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The Battalion

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The Battalion

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Pack Rats

It is not just stamps and coins anymore. Some people are born collectors. They get hooked on something and eventually end up with a large collection. These collections are usually valuable and some are worth a lot of money, while others just hold sentimental value.
Most Aggies in College Station are familiar with the infamous beer collection. In Aggieland, a beer collection ranges from a pyramid of cans to neon signs.
A common myth is that beer collectors are mostly college students.
Michael P. Soroka, a sociologist at the University of San Diego, found that the majority of beer collectors are college graduates with household incomes of $35,000 or more.
Most of these professionals describe themselves as “persons who like to drink beer.”
These collectors are not driven by the profit motive, but invest a lot of money in their beer collection.
Brett Davis, a sophomore recreation, park and tourism sciences major, collects race T-shirts. He has more than 80 souvenir T-shirts from races he has run in.
All runners receive the T-shirts when they compete in a race, so Davis decided to start saving the T-shirts. He has T-shirts from 5Ks, 10Ks and several longer races.
“I don’t wear them because I don’t want to get them messed up,” Davis said. “When I run in a race, I just take the shirt and hang it up in my closet at my parents’ house.”
The most interesting T-shirt in Davis’ collection, he said, is from the Millennium Marathon in New Zealand. It was the first marathon of the new millennium.
Davis also has a T-shirt from a 100-mile race he ran at Huntsville State Park.
Erica Walther, a senior kinesiology major, collects all kinds of memorabilia. Her main collections consist of coasters, elephant figurines, high-heels figurines and crystal balls.
The coasters she collects are the cardboard coasters commonly seen in restaurants and bars. Walther started collecting coasters when she saw a bar that used them to decorate the walls and ceiling.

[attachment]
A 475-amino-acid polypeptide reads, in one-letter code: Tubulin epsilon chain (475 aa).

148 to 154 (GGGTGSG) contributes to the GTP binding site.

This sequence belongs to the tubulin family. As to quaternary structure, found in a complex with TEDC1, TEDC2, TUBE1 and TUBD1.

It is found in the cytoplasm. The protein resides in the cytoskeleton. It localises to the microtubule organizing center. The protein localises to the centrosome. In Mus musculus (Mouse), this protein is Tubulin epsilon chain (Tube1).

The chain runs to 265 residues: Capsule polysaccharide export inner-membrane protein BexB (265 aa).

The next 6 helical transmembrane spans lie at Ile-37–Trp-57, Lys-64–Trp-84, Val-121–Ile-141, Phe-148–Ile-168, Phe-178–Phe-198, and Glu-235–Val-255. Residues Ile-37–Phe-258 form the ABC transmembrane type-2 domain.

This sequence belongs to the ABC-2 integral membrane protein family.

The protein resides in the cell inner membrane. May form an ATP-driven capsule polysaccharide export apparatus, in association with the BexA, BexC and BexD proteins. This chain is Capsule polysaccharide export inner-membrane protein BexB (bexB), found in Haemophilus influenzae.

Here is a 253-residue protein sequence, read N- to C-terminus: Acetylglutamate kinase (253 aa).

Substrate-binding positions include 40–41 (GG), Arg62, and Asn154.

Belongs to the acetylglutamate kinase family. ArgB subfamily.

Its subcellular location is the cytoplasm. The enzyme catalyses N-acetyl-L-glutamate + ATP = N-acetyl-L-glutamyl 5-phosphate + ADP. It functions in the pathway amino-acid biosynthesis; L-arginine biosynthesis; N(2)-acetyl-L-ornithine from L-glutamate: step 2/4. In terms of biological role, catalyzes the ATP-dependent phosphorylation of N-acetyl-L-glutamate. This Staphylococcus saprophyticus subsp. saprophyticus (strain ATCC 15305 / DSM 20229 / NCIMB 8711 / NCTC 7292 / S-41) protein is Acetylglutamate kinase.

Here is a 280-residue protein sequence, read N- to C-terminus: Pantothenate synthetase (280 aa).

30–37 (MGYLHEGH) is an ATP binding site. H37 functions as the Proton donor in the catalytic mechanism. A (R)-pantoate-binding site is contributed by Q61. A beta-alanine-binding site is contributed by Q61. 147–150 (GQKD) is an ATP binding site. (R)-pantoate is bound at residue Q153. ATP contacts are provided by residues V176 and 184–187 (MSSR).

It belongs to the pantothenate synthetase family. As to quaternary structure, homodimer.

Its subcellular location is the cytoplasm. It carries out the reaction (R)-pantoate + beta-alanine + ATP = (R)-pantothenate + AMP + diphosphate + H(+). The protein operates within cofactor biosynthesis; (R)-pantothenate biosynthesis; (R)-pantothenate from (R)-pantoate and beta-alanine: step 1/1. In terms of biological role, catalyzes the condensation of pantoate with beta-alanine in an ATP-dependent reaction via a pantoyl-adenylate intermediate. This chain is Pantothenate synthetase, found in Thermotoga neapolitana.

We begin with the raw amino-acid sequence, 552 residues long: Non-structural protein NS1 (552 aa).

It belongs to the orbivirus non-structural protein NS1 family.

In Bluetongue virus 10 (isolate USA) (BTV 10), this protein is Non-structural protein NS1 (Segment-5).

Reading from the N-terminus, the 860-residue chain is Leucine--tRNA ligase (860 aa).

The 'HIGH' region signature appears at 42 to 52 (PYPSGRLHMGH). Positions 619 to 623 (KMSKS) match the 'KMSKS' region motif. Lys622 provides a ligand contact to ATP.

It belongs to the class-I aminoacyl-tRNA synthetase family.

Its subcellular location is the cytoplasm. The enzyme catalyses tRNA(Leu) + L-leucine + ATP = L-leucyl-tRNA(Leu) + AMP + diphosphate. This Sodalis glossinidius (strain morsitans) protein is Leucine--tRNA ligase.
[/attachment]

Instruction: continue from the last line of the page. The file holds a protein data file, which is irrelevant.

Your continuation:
She has coasters from as far away as Germany and Mexico.
“The coasters symbolize places I’ve been or people collect them for me,” Walther said.
Walther’s collection of elephants started in high school. The elephant figurines are usually gifts and she plans to use them to furnish a jungle-theme room someday.
“I started collecting elephants before I knew they had anything to do with A&M,” Walther said. “Now they just mean that much more to me.”
Her collection of high-heel figurines started when she was seven years old. She has high heels made out of soap, glass and porcelain.
The most special item in this collection is an antique high-heel figurine her great-grandmother gave her when she was in the second grade.
Walther and her mother have a hobby of collecting crystal balls together, she said. The crystal ball must be clear and completely round with no flat side.
The most they have ever spent is $50 for a crystal ball. Crystal balls can cost as much as $300, Walther said.
“I guess I’m just a collector at heart,” Walther said. “I can’t explain why I collect these things. I just do.”
Collectors’ motives are hard to decipher. Most cannot explain their need for these material objects.
Dr. Wendy Wood, a psychology professor at A&M, said people can pursue material things for self-serving reasons or for a personal indication of competence and success.
Some people collect things to impress other people, Wood said. Collectors may use these material possessions to compare themselves to others or to overcome self doubt. These are negative motives for collecting.
The positive motives behind collecting include pride, security and freedom, Wood said. Collectors also may pursue material things to support their family.
When people attain material things for the wrong reasons, it can be unfulfilling, Wood said. On the other hand, if collectors have the right motives behind their pursuit, the search can provide happiness.

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